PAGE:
Selecting and buying works of art is both personal and expressive. The varieties of art forms that we choose to surround ourselves with contribute to the atmosphere that we want to live in, which is personable to us. We offer tips and ideas for positioning your sculptures either inside your home or in the garden.  

Mood board 1.png


 Which Room? And Where?

 As sculpture is a three-dimensional art form, the works should be viewable from multiple angles. Placing a piece in the centre of the living room might seem like the easy answer, but if doing so obstructs the room’s traffic flow, you may want to choose a different spot.

Generally, displaying at eye level is recommended for optimal viewing. These eye lines may help determine where in the room a sculpture can be positioned without interfering with the room’s functionality.

Chuck Elliott.jpg

Shelves and recessed spaces in walls or within bookcases can work well. Side tables in bedrooms and living rooms are also great locations. Lamps positioned on these tables can then serve a dual purpose—lighting the room and lighting the artwork.


As with other works of art, lighting plays an important role in displaying sculptures. Too much light will wash out the details, while not enough hides them. Sculptures should be well-lit by diffused light sources, which can include daylight from windows.


Smaller sculptures may be ideal on shelves and tables, but a larger work will benefit from a pedestal. Choose a design that will not draw attention away from the sculpture and compliments the room. Most importantly, a pedestal should be sturdy enough to hold the sculpture.



 When chosen carefully and sited sympathetically, a garden sculpture can give emphasis to the garden design and plantings throughout the year. In the right position it can create a dramatic focus or provide a subtle enhancement depending on the desired environment.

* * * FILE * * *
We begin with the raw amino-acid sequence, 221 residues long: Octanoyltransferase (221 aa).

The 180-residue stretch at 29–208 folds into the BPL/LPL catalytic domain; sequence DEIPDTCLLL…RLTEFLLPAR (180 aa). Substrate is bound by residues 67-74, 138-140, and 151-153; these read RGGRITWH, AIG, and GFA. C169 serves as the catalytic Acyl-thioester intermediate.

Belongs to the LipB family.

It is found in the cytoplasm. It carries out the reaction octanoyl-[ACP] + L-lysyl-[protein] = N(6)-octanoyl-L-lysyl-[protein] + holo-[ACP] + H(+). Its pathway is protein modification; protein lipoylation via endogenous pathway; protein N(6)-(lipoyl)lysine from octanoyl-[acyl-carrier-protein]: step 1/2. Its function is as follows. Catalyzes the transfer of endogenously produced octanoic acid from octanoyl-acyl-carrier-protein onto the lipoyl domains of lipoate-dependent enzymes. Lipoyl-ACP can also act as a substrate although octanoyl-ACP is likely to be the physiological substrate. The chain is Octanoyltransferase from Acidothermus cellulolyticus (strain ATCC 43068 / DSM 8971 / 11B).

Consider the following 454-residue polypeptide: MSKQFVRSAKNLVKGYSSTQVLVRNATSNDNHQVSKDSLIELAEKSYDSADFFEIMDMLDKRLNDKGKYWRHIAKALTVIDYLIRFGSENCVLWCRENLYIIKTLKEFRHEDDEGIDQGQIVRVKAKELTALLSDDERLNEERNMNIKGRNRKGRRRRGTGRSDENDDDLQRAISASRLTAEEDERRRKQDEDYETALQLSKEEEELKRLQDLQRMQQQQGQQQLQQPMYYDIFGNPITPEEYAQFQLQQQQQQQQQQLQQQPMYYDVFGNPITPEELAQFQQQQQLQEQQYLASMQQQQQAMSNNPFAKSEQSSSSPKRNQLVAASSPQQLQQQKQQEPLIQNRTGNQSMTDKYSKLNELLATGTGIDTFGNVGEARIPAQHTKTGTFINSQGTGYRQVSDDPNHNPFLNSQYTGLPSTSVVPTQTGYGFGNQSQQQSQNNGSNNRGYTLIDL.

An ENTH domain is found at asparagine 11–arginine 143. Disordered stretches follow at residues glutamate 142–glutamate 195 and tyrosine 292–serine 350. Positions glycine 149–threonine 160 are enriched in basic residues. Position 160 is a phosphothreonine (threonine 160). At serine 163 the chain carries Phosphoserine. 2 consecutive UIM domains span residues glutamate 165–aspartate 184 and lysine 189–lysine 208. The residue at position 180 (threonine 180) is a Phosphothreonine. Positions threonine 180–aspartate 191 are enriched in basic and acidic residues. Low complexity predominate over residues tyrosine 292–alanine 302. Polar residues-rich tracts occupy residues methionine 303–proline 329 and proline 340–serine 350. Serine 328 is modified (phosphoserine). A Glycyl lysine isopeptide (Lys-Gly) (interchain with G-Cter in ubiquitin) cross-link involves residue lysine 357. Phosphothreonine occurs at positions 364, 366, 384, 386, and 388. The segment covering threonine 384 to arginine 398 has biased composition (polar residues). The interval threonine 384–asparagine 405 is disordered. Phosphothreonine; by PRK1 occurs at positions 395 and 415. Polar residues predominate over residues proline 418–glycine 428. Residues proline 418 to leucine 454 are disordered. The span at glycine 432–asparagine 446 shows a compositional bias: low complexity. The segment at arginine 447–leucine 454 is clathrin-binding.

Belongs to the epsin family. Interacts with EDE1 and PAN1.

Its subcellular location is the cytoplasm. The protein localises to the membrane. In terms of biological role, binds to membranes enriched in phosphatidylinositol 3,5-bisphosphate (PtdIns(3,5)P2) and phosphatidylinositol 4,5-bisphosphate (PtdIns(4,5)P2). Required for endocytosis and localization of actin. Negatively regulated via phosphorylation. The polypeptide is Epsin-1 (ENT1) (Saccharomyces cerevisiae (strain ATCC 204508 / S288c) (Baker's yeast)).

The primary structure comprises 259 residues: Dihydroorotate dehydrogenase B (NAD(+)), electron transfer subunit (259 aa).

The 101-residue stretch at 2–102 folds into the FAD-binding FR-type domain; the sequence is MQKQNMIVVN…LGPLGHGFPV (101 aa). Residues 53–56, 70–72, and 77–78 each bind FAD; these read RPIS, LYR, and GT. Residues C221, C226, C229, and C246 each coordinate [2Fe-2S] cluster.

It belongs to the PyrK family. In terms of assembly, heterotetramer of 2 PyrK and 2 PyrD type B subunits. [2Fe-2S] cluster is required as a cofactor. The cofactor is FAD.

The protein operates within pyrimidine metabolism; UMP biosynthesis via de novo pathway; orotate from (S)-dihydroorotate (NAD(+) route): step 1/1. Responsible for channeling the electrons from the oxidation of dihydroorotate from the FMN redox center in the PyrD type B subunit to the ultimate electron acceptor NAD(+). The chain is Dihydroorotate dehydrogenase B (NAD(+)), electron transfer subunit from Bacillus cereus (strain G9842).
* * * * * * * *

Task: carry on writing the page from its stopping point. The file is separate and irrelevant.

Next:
Whether you chose a statement art feature or a combination, plan what you would like to achieve and how best to implement you vision – even if just in your head.  Art can be created using most materials, look around the garden for any stone, wood, glass etc that you can use should inspiration hit. Remember to ensure the material is weather protected to ensure longevity.

Mood board 4.png

1.     Style. The first thing to consider when selecting a garden sculpture is do you really like it?  Choose forms and colours you are drawn to – shapes and textures that make you feel positive.   Spend time looking at different styles. Do you prefer contemporary or traditional?             

 2.    Perspective. This depends on the size and shape of your garden.  Do you want your sculpture to be seen from the house, or even a specific room? Would you prefer to create an element of surprise as you come across it in a secluded area?  A sculpture placed at the end of a path can have a dramatic effect. Equally, small pieces set amongst foliage can add interest and provide a subtle and surprising element to the garden design.

 3.    Scale.  The size and shape of a sculpture is also very important. A large artwork might overpower a small patio or roof terrace, and a small piece could get visually lost in a large space.  The best way of judging scale is to try it in situ.  If the height is not quite right, try raising your sculpture on a plinth or pedestal. This can be particularly helpful if your sculpture is to be positioned amongst dense foliage.

 4.  Materials.   Traditional materials for garden sculpture in the past were stone and bronze and these are beautiful and hard-wearing.  If you are choosing stone, make sure the stone used is suitable for exterior use.        

 Other materials include metal, wood and glass. Many sculptors work in sheet metal, such as corten and stainless steel or aluminium particularly for contemporary abstract forms. Although wood is a material beloved by many people, it is generally not very durable unless treated and may weather badly after a few years.   Small sculptures, which are mainly suitable for placing in garden beds, can provide inexpensive inspiration and add colour and interest. Try experimenting with coloured glass balls or Led illuminated sculptures and contemporary seating.  Mirrors are a marvellous way to open up a small garden by expanding the perspective of the surrounding vegetation.  Mirrors often work well combined with a water feature.         

Mood board 5.png

 Keep these tips in mind when displaying your sculptures which will certainly add a new dynamic to your home and garden. If you would like a free initial consultation to help get you started please contact us at and we would be delighted to help you.